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Superfat Sales Explode 442% - Page 2

post #31 of 47
Quote:
Originally Posted by X-EastCoaster View Post
What you don't seem to be getting is that the newer fatties open up both ends of the spectrum - making it easier to ski slow in deep snow and burly terrain while at the same time giving more control at high speeds in soft snow. So they open up "movie" quality terrain (with soft snow only) to skiers earlier in their development and enable them to push it a bit and have control at speed - effectively taking many more skiers to a very, high level....I don't see the harm?
Hey dude, don't aggravate the, "I used to walk ten miles uphill to school both ways in three feet of snow" crowd."

I respect Bob's opinion. He has forgotten more about skiing than I'll ever know, but if you try it and you like it, buy it. If you don't try it and you buy it then you are a fool. Demo, demo, demo is the credo of this site.
post #32 of 47
Nobody is denying that fat skis work great in deep snow, this issue as originally presented is the current run on super fatties of the 110-130 waist and beyond category. These skis have there place, but it is a fairly limited one as I see it. I find it humorous that the industry is pushing fatter and fatter skis as the new standard. They make skiing deep snow easier because they make it ski not so deep, which is counter productive for some of us.

I am a big guy that skis a lot of deep snow and crud and I perfer something around 100 waist because it keeps me in the snow more, which has several benefits for me. Pardon me if I laugh at the little guys on the huge waisted skis skittering around on top of the snow. Sure it's manuverable but they are tending to make the depth irrelevant, which they certainly have a right to do. It is not easy to ski knee deep snow, so now you can get super fatties and just ski the top foot, which makes it fun for more people, but don't come down on the "old school" bottom feeders. You may be skiing it faster but we've enjoying it in 3 dimensions a little more. To each his own.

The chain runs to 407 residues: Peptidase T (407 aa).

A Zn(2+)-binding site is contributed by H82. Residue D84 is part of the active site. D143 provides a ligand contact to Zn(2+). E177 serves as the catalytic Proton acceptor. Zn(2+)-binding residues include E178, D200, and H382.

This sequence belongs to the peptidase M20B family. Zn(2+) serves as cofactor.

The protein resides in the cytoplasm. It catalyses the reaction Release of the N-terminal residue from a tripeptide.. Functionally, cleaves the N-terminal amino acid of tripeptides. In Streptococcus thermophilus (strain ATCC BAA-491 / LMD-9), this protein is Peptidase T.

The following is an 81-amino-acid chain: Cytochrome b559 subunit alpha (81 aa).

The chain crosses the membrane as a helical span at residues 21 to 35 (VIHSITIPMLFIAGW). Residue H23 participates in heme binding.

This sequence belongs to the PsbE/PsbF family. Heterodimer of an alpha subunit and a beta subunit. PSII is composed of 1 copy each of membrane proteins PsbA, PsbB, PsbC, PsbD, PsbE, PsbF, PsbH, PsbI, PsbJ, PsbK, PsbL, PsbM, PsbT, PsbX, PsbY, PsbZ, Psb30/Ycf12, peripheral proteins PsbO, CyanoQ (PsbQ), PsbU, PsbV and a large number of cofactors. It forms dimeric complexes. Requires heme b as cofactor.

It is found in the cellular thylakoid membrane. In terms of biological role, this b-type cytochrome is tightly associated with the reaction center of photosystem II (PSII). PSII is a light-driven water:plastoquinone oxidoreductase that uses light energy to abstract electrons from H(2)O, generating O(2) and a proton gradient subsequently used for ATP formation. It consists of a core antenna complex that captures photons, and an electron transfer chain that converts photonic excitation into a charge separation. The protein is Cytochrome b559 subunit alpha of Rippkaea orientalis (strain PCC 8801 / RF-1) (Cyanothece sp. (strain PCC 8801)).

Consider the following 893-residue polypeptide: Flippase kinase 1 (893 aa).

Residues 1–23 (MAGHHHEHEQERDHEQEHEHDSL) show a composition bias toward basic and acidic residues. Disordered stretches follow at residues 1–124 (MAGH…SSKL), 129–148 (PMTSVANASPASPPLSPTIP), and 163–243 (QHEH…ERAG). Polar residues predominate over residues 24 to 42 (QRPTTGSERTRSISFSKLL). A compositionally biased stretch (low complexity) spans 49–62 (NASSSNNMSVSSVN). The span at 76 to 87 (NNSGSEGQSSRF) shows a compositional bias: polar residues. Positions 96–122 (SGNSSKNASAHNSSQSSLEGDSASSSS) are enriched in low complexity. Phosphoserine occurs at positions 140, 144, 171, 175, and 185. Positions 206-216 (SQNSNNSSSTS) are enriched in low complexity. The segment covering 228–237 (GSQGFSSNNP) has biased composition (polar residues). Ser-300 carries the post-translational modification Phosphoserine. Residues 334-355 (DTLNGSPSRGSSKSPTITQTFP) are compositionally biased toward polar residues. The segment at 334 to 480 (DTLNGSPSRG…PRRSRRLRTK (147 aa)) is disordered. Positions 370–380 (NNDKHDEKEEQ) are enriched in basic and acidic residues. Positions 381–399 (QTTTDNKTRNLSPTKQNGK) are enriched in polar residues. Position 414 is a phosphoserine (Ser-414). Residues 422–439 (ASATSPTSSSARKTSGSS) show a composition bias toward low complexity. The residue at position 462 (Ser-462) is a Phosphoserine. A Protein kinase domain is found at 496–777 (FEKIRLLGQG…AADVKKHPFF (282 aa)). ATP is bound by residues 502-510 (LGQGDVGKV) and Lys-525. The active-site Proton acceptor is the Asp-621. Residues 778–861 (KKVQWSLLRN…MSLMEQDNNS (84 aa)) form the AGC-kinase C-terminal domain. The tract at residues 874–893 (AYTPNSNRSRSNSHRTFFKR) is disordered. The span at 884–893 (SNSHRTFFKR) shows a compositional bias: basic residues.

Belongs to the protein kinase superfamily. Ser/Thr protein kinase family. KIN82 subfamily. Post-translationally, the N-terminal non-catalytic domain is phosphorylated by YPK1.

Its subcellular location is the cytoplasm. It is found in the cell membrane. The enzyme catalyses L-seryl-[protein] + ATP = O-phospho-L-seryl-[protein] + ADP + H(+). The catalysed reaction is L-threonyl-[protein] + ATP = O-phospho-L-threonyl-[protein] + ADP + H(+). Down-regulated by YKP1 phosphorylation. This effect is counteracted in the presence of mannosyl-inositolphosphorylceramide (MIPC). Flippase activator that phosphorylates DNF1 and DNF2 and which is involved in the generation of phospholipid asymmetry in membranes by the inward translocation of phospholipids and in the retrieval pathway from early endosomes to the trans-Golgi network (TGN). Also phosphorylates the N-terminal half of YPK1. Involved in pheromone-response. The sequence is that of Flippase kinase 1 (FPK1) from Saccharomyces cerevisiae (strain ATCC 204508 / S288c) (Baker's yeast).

The joke we started with is that now the super fatties are becoming the hip ski so schmitiots are buying them for everyday skiing. We can look forward to guys on 120 waisted "big mountain" boards ripping 4" of new on intermediate runs. I believe the relevant point is buy it if you want it and can actually ski it, but not just because the marketing currently says that fat is where it's at.
post #33 of 47
My main gripe about fatties is that now everyone & his dog are tracking out the goods whereas those areas used left to the more advanced skiers in the past. Call me elitist or greedy because I want it all to myself
post #34 of 47

Skiing is just getting too damn easy!

I with you Wizard. Powder skiing used to be something special for those who put in the time and effort to learn it. Now every "advanced intermediate" with fatties is tracking up the goods. Damn those fat skis!
post #35 of 47
Thread Starter 
Quote:
Originally Posted by mudfoot View Post